Bright lights of Kings Theatre return to Flatbush

January 27, 2015 By Rob Abruzzese Brooklyn Daily Eagle
The Kings Theatre. Eagle file photo by Rob Abruzzese
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Brooklyn saved the Kings!

Flatbush Avenue’s Kings Theatre has been out of commission for nearly 40 years, but it officially reopened its doors on Friday as local politicians and civic leaders gave a group of reporters and photographers a tour of the $95 million restoration.

“The wonder has been restored to Flatbush’s historic ‘Wonder Theatre,’” Brooklyn Borough President Eric Adams said at the ribbon cutting ceremony. “The newly restored Kings Theatre is a remarkable open door to our glorious architectural and artistic past as well as a gateway to the economic and cultural revival of central Brooklyn.”

The theatre was originally constructed in 1929 as one of five Loew’s “Wonder Theatres” built in New York and New Jersey. After years of neglect, it was shut down in 1977 and was acquired by the city in 1983.

In 2008 the NYC Economic Development Corporation began looking for a company to renovate it, and by 2012 it hired the Kings Theatre Redevelopment Company — a consortium of ACE Theatrical Group, the Goldman Sachs Urban Investment Group and the National Development Council — for the rebuild. The company broke ground on the renovations exactly two years prior to its reopening.

Former Brooklyn Borough President Marty Markowitz was on hand for the reopening. He called it a “dream come true,” and compared it favorably to Manhattan’s Beacon and Apollo theatres. He said that after sitting for 38 years, he worried about not getting approval from the city to reopen the theatre.

“It took a lot of pressure, but, to the success of the city, the Economic Development Corporation under Seth Pinsky made it happen,” Markowitz said. “[H]e came down here, viewed it, saw a vision and made it happen.”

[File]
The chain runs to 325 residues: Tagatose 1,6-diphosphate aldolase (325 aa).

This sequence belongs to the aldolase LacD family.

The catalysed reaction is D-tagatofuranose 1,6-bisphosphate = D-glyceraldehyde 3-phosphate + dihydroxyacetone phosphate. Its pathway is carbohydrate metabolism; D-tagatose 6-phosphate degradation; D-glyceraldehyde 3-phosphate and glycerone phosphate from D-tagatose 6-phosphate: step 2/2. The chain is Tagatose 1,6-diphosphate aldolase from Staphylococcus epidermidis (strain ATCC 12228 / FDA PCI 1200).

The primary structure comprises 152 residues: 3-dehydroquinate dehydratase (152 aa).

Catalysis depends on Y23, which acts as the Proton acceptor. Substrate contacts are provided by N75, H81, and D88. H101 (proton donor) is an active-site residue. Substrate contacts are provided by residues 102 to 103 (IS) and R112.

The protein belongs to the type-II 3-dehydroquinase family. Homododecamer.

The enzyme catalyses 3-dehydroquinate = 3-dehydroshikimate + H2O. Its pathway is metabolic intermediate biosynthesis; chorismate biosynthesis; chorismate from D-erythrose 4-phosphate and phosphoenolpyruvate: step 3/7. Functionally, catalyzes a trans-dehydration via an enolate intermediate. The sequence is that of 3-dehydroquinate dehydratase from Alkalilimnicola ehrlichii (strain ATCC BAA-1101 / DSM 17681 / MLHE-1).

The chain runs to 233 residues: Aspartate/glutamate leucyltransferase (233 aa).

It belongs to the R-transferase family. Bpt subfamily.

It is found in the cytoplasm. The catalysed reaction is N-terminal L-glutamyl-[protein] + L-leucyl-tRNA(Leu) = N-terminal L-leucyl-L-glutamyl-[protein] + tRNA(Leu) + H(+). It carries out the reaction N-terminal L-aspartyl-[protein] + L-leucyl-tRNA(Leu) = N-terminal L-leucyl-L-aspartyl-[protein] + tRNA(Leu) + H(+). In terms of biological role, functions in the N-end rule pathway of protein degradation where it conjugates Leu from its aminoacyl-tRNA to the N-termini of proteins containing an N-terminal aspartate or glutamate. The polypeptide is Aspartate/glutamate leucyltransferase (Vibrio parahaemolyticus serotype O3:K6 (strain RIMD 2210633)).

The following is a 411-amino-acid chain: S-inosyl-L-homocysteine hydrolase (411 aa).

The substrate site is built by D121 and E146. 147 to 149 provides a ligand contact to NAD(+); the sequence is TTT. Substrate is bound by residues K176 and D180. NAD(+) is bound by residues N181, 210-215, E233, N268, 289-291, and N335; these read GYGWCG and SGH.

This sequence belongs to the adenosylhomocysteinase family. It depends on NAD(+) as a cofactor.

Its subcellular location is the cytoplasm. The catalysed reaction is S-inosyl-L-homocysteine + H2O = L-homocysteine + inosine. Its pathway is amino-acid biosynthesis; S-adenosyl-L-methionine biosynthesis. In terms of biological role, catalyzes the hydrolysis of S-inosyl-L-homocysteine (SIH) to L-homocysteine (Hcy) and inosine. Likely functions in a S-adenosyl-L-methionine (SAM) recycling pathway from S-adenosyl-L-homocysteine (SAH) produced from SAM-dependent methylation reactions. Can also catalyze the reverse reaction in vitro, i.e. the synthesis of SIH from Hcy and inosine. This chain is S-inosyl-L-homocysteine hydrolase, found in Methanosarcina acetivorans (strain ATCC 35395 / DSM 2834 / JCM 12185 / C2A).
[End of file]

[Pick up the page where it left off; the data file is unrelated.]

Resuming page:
The Kings Theatre seats 3,200, which makes it the largest theatre in Brooklyn and third largest in the city behind Radio City Music Hall and the Paramount. The high curved ceilings, ornate plaster walls, gold-leaf ornament, crystal chandeliers, carpeted floors, plush furniture and salon-type lounge areas — inspired by Versailles and the Paris Opera House — were among the original signature elements that were restored.

Local politicians including Assemblymember Rodneyse Bichotte and Councilmember Mathieu Eugene were on hand and touted the jobs the theatre will create. It is expected that there will be more than 100 full-time positions and, with the help of NYCEDC’s HireNYC program, at least 80 of those positions are expected to be filled by members of the Flatbush community.

“With over 200 live performances every year, Kings Theatre is poised to be a premiere source of entertainment in Brooklyn and is already providing much needed employment to the local workforce,” Eugene said.

Diana Ross of the Supremes will be the theatre’s official opening night performer on Feb. 3. However, there will be a free ticketed performance on Jan. 27 by local performance groups, including the Brooklyn Ballet and the Brooklyn Youth Chorus for community members as well as an open house tour on Feb. 7. Acts are already booked through next Christmas.

For more information on performances, see www.KingsTheatre.com

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